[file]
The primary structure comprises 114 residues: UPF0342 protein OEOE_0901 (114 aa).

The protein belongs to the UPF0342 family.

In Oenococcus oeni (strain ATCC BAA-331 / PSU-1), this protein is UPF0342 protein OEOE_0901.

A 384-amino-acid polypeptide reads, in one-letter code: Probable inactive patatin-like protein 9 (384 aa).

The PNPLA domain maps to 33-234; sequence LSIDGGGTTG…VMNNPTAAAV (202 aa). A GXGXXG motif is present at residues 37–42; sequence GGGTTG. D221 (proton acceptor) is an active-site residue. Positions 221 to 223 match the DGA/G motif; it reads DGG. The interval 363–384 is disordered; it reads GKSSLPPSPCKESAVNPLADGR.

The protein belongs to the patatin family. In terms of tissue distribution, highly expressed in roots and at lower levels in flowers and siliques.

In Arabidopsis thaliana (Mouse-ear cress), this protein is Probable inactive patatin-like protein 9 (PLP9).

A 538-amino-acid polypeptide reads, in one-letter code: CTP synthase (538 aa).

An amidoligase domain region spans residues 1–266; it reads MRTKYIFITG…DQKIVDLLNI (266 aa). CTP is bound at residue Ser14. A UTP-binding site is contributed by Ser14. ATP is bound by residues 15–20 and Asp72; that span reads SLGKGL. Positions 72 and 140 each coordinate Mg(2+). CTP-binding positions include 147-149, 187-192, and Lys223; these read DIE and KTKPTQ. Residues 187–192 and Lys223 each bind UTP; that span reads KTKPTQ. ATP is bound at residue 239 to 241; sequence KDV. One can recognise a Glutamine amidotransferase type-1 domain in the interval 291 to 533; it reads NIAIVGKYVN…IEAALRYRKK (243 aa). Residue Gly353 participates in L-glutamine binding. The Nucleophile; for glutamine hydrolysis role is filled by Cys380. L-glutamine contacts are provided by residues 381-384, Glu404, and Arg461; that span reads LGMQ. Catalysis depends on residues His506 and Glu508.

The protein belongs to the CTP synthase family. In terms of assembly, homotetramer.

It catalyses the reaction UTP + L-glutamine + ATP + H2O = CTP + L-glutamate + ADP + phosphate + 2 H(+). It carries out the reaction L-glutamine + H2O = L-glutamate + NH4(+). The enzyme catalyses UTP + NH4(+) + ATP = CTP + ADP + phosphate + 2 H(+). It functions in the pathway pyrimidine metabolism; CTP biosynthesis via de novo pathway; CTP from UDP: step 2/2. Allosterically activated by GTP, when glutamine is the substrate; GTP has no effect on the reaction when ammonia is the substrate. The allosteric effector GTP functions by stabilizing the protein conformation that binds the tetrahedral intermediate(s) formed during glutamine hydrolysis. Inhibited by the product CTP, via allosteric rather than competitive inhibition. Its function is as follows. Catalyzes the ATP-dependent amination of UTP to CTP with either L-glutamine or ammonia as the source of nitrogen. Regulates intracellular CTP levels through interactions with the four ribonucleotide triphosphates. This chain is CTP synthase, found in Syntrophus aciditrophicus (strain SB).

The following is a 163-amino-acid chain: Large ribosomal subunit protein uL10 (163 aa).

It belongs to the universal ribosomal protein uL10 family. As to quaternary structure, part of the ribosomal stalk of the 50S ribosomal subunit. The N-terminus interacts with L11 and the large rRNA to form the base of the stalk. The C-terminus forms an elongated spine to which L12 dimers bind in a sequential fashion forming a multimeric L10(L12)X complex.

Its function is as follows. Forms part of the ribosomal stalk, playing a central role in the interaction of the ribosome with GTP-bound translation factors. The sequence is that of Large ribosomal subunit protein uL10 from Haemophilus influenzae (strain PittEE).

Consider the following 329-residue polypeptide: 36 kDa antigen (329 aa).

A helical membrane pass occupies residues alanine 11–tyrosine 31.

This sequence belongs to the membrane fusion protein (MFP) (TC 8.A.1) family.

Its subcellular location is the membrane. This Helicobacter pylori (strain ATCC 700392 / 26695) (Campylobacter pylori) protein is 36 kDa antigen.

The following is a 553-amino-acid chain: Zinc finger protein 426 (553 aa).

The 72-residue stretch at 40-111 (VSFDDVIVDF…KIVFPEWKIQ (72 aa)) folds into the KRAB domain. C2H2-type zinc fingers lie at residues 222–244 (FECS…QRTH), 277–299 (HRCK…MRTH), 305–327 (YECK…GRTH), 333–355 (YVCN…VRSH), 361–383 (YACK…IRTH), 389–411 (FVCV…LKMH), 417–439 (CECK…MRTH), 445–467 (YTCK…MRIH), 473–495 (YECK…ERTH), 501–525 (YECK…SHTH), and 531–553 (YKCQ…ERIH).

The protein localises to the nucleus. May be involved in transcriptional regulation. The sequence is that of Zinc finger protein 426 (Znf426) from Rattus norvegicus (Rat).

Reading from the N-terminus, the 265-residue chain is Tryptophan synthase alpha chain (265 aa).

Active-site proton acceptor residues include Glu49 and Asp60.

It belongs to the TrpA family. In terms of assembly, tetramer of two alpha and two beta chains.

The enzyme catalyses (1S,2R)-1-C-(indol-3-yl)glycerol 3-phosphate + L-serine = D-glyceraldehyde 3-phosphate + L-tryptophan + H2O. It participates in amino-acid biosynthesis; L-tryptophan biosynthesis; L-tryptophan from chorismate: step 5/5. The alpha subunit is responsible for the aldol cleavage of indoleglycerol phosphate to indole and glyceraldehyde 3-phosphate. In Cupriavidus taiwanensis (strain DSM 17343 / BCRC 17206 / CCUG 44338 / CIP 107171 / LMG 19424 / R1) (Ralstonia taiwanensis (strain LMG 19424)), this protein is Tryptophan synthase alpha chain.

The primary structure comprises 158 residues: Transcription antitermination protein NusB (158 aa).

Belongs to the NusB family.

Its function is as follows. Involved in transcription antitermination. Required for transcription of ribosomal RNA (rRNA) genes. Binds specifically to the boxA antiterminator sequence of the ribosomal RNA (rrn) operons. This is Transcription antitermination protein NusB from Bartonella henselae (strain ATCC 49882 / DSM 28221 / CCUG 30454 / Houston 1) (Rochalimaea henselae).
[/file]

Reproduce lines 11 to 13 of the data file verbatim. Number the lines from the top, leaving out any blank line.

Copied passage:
It catalyses the reaction UTP + L-glutamine + ATP + H2O = CTP + L-glutamate + ADP + phosphate + 2 H(+). It carries out the reaction L-glutamine + H2O = L-glutamate + NH4(+). The enzyme catalyses UTP + NH4(+) + ATP = CTP + ADP + phosphate + 2 H(+). It functions in the pathway pyrimidine metabolism; CTP biosynthesis via de novo pathway; CTP from UDP: step 2/2. Allosterically activated by GTP, when glutamine is the substrate; GTP has no effect on the reaction when ammonia is the substrate. The allosteric effector GTP functions by stabilizing the protein conformation that binds the tetrahedral intermediate(s) formed during glutamine hydrolysis. Inhibited by the product CTP, via allosteric rather than competitive inhibition. Its function is as follows. Catalyzes the ATP-dependent amination of UTP to CTP with either L-glutamine or ammonia as the source of nitrogen. Regulates intracellular CTP levels through interactions with the four ribonucleotide triphosphates. This chain is CTP synthase, found in Syntrophus aciditrophicus (strain SB).

The following is a 163-amino-acid chain: Large ribosomal subunit protein uL10 (163 aa).

It belongs to the universal ribosomal protein uL10 family. As to quaternary structure, part of the ribosomal stalk of the 50S ribosomal subunit. The N-terminus interacts with L11 and the large rRNA to form the base of the stalk. The C-terminus forms an elongated spine to which L12 dimers bind in a sequential fashion forming a multimeric L10(L12)X complex.